Tuesday, January 25, 2011

Marshal Json data using Jackson in Spring MVC with Jaxb Annotations

The title is quite a mouthful but let me explain...For the DevNexus.com website I want to provide the website's data not only via XML but also via JSON in order to provide maximum flexibility for other consuming services. E.g. Pratik Patel pinged me the other day that he intends building an IPad client and Charlie Collins is planning to update his DevNexus Android client, which he originally created for the 2010 conference (The pressure is on gentleman ;-).

The DevNexus website is based on Spring MVC 3.0 and provides RESTful Urls that render Html views of the data (Targeting traditional browser clients as well as mobile client using Spring Mobile and jQuery Mobile).

Thus, I configured Restful endpoints as described in my last blog post. The easiest way to marshal JSON in Spring MVC is via the Jackson Java JSON-processor. Spring has a few documentation pointers regarding that. Theoretically, the setup is fairly simple and in its simplest forms means to just put the Jackson jar file onto your class path and adding mvc:annotation-driven to your Spring Xml Context file (See Chapter 15.12.1 of the Spring documentation). No sweat.

To get started more specifically with Jackson, here are some blog entries that I came accross while diving deeper into it:
While the tutorials may make you think that serializing JSON is happening defacto automatically, it turned out, that I had to fine-tune my domain model for Jackson. My domain model objects have bi-directional relationships and and I was getting a ton of errors of type:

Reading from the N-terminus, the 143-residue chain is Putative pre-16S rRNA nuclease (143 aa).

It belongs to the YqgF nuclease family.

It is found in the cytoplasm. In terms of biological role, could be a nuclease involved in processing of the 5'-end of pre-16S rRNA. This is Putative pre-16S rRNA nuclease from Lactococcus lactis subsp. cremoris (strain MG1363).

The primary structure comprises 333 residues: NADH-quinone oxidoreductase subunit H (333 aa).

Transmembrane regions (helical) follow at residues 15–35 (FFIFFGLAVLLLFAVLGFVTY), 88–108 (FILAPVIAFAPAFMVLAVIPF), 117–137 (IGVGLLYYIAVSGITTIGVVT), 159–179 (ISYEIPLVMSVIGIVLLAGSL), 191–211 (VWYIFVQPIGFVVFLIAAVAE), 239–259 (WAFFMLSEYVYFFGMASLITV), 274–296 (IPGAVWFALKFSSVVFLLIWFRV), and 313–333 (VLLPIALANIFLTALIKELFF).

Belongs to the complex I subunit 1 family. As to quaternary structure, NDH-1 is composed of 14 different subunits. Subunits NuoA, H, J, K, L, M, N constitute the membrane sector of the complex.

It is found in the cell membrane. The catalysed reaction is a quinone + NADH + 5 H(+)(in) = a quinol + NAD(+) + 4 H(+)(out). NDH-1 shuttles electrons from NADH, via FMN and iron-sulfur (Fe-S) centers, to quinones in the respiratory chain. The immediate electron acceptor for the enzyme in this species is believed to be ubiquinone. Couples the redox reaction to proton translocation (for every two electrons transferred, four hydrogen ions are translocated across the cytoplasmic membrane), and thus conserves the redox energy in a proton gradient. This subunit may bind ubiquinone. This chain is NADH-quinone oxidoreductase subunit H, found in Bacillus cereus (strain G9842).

java.lang.StackOverflowError - org.codehaus.jackson.map.JsonMappingException: Infinite recursion (StackOverflowError)

You can configure Jackson's marshalling behavior by annotating your domain model objects. However, those annotations are Jackson specific and I already was annotating my obejects with Jaxb annotations for the Xml marshalling of data.

Well - cool beans - , it turns out, Jackson can indeed use Jaxb annotations to renders Json data (added with version 1.1 of Jackson).

But how do I configure Jackson? How do I make it work in my Spring environment? I came across 2 blogs, that combined, provided the necessary solution.

The first example I found here, which provides a really nice example.

Furthermore, I not only wanted to configure Jackson to use Jaxb annotations, but I also needed to make it work for my Spring environment. For that Kyrill Alyoshin has some good information on his blog (
He also details how to make Jackson work better with Hibernate, which sounds interesting and I may return to his blog entry more specifically for that.).

Basically the best way to integrate Jackson and Spring is to create a custom ObjectMapper class that enables Jaxb support and which can then be injected into Spring's MappingJacksonJsonView.

Here are the things that were needed to get things going for my project -

First, add the following Maven Dependencies (jackson-xc provides the additional Jaxb support):
<!-- Jackson JSON Mapper -->
 <dependency>
     <groupId>org.codehaus.jackson</groupId>
     <artifactId>jackson-core-lgpl</artifactId>
     <version>1.6.4</version>
 </dependency>
 <dependency>
     <groupId>org.codehaus.jackson</groupId>
     <artifactId>jackson-mapper-lgpl</artifactId>
     <version>1.6.4</version>
 </dependency>
 <dependency>
     <groupId>org.codehaus.jackson</groupId>
     <artifactId>jackson-xc</artifactId>